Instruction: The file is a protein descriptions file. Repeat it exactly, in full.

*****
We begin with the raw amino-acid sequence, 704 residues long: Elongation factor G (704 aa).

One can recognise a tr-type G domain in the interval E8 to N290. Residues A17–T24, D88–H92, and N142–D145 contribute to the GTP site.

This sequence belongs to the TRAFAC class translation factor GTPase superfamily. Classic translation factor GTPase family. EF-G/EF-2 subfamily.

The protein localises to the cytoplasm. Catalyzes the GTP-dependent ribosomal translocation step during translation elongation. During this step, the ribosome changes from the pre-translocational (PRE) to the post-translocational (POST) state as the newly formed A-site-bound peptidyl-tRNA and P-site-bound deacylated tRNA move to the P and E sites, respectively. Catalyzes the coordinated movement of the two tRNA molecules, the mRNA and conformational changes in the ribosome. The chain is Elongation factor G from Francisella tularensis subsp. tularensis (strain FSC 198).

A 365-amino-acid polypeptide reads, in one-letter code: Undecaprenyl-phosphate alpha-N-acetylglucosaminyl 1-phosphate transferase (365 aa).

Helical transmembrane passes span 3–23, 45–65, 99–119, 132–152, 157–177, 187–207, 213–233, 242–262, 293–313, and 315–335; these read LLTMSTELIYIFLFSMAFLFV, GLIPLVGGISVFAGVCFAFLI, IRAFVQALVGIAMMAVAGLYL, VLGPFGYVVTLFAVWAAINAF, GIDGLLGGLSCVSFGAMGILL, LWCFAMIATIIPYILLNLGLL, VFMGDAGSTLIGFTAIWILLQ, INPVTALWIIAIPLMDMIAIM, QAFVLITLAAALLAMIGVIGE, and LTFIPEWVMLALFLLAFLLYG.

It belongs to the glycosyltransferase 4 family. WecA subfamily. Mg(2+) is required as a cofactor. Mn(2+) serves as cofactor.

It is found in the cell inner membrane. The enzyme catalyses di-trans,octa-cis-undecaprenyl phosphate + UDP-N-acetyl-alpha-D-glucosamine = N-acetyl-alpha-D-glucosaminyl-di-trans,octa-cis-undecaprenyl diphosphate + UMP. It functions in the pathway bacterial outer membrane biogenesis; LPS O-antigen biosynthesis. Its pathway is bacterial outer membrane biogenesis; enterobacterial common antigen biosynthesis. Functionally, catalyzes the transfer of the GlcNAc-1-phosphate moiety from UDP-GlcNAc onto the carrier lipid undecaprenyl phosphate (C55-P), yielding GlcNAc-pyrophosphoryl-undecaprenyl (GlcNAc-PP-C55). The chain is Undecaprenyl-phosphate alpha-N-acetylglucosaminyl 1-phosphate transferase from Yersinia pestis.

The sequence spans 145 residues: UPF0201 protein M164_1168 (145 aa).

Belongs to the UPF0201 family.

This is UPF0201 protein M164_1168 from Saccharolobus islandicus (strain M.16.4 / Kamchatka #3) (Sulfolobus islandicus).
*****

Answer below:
We begin with the raw amino-acid sequence, 704 residues long: Elongation factor G (704 aa).

One can recognise a tr-type G domain in the interval E8 to N290. Residues A17–T24, D88–H92, and N142–D145 contribute to the GTP site.

This sequence belongs to the TRAFAC class translation factor GTPase superfamily. Classic translation factor GTPase family. EF-G/EF-2 subfamily.

The protein localises to the cytoplasm. Catalyzes the GTP-dependent ribosomal translocation step during translation elongation. During this step, the ribosome changes from the pre-translocational (PRE) to the post-translocational (POST) state as the newly formed A-site-bound peptidyl-tRNA and P-site-bound deacylated tRNA move to the P and E sites, respectively. Catalyzes the coordinated movement of the two tRNA molecules, the mRNA and conformational changes in the ribosome. The chain is Elongation factor G from Francisella tularensis subsp. tularensis (strain FSC 198).

A 365-amino-acid polypeptide reads, in one-letter code: Undecaprenyl-phosphate alpha-N-acetylglucosaminyl 1-phosphate transferase (365 aa).

Helical transmembrane passes span 3–23, 45–65, 99–119, 132–152, 157–177, 187–207, 213–233, 242–262, 293–313, and 315–335; these read LLTMSTELIYIFLFSMAFLFV, GLIPLVGGISVFAGVCFAFLI, IRAFVQALVGIAMMAVAGLYL, VLGPFGYVVTLFAVWAAINAF, GIDGLLGGLSCVSFGAMGILL, LWCFAMIATIIPYILLNLGLL, VFMGDAGSTLIGFTAIWILLQ, INPVTALWIIAIPLMDMIAIM, QAFVLITLAAALLAMIGVIGE, and LTFIPEWVMLALFLLAFLLYG.

It belongs to the glycosyltransferase 4 family. WecA subfamily. Mg(2+) is required as a cofactor. Mn(2+) serves as cofactor.

It is found in the cell inner membrane. The enzyme catalyses di-trans,octa-cis-undecaprenyl phosphate + UDP-N-acetyl-alpha-D-glucosamine = N-acetyl-alpha-D-glucosaminyl-di-trans,octa-cis-undecaprenyl diphosphate + UMP. It functions in the pathway bacterial outer membrane biogenesis; LPS O-antigen biosynthesis. Its pathway is bacterial outer membrane biogenesis; enterobacterial common antigen biosynthesis. Functionally, catalyzes the transfer of the GlcNAc-1-phosphate moiety from UDP-GlcNAc onto the carrier lipid undecaprenyl phosphate (C55-P), yielding GlcNAc-pyrophosphoryl-undecaprenyl (GlcNAc-PP-C55). The chain is Undecaprenyl-phosphate alpha-N-acetylglucosaminyl 1-phosphate transferase from Yersinia pestis.

The sequence spans 145 residues: UPF0201 protein M164_1168 (145 aa).

Belongs to the UPF0201 family.

This is UPF0201 protein M164_1168 from Saccharolobus islandicus (strain M.16.4 / Kamchatka #3) (Sulfolobus islandicus).